Perspectives Business

The Story Of Chance And Patience

  • Summary / Author
    TheNewAfrica

Two orphanages and their adventurous way to their own business. The story of Chance Tubane and her brother Patience Nduwawe is a story of hope, chance – and business. Orphaned and separated at a young age, victims of the genocide in Rwanda in 1994, the siblings were reunited ten years after and unitedly they have started their own company. Just two years after its launch, Tohoza, an advertising platform, is a huge success story.

Rwanda.  Back in 1994, the siblings, along with their parents and brother, fled to the Democratic Republic of Congo to escape the violence plaguing Rwanda. But while in Goma, their mother passed away from blood loss following surgery.

It was then that it was decided that it would be better for Tubane, who was 11 at the time, to go and live with her godmother in Belgium. Nduwawe, six years older than Tubane, stayed behind with his father and brother and continued his school education.

But in 1996, just after Nduwawe had traveled to the city of Bukavu by himself to take his university entrance exams, violence erupted in the eastern DRC, forcing his father and brother to head back to Rwanda.

For Nduwawe, however, there was no escape route. Alone in a foreign country, he had to follow the refugee direction an struggle himself in DR Congo. Nduwawe says:

“During all those years, I was struggling in the DR Congo without knowing if my father or my brother or my sister, were still alive – I was without any information.”

Back home, no one knew anything about Nduwawe or his whereabouts. His father and relatives were constantly trying to track him but their efforts were proving fruitless, since Nduwawe had found refuge in Walikale, an isolated region in eastern DRC situated in the middle of equatorial forest.

In late 2003 some relatives managed to finally trace Nduwawe in Rwanda’s neighboring country. Convinced that his relatives were still alive, Nduwawe embarked on the dangerous journey on foot. Passing through armed militia and traveling at night, he traversed the eastern DRC’s tough terrains for one week before managing to reach Bukavu. There, a family member was waiting for him to get him back home and sadly inform him that his father had passed away a couple of months before.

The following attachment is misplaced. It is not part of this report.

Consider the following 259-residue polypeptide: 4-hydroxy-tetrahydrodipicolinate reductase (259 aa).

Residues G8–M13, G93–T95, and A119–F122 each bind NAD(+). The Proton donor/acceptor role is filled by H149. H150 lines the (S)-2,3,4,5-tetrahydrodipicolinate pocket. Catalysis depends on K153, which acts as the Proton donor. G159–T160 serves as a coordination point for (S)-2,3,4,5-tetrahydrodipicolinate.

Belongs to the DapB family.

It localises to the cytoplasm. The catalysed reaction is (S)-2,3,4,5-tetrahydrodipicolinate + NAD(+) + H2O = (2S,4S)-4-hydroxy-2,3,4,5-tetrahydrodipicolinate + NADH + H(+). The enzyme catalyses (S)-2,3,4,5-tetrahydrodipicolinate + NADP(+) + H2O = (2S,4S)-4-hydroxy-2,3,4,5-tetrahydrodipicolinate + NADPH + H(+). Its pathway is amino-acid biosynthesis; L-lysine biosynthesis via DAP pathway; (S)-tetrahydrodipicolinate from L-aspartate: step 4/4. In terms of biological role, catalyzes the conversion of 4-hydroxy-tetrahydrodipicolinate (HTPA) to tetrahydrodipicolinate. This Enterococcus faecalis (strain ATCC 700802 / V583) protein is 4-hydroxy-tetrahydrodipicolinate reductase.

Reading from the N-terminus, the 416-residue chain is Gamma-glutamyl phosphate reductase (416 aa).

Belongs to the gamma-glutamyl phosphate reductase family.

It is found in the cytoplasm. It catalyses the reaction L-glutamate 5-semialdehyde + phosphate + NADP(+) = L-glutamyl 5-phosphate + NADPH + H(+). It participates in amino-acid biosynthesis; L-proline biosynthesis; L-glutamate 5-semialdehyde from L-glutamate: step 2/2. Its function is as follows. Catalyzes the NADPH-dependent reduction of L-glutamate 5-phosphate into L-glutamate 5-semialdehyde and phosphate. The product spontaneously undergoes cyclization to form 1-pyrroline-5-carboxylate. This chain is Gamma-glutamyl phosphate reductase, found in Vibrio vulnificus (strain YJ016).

In Belgium, Tubane was ecstatic about her brother’s return.

The siblings have combined their skills in IT and communication to launch Tohoza.com, Rwanda’s top online advertisement platform. Similar to the popular Western website Craigslist, Tohoza is a web-based classified ad directory where Rwandans can post or look for job vacancies as well as buy, sell and rent just about anything — from houses and cars to watches and shoes.

Just two years after its launch, Tohoza is today the third most popular website in Rwanda, with about 9,000 visitors per day. Nduwawe:

“We said we had to create a product that would help a lot of people. What Rwandans need now is information, so we started Tohoza to deliver the most accurate and timely information to them.”

Tubane says the main objective of their business venture is not to make money but to present a different, more optimistic narrative about their country.

“When you went to Google and you wrote Rwanda, you used to have all the stories about the genocide. But now, if you write Rwanda, you can have jobs, cars and get another image of the country — a positive image that’s bringing hope to people.”

Read the full story on CNN edition.

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Find out more about Tohoza on the company’s website, get updates on Facebook and follow them @tohoza on Twitter.